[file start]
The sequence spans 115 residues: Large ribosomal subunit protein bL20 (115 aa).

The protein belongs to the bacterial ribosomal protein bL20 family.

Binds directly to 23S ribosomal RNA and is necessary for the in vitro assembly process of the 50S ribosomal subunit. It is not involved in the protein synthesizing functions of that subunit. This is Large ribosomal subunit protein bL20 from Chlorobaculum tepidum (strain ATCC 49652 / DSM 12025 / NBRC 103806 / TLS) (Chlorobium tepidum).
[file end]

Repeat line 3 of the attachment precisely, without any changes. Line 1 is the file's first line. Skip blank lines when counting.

Binds directly to 23S ribosomal RNA and is necessary for the in vitro assembly process of the 50S ribosomal subunit. It is not involved in the protein synthesizing functions of that subunit. This is Large ribosomal subunit protein bL20 from Chlorobaculum tepidum (strain ATCC 49652 / DSM 12025 / NBRC 103806 / TLS) (Chlorobium tepidum).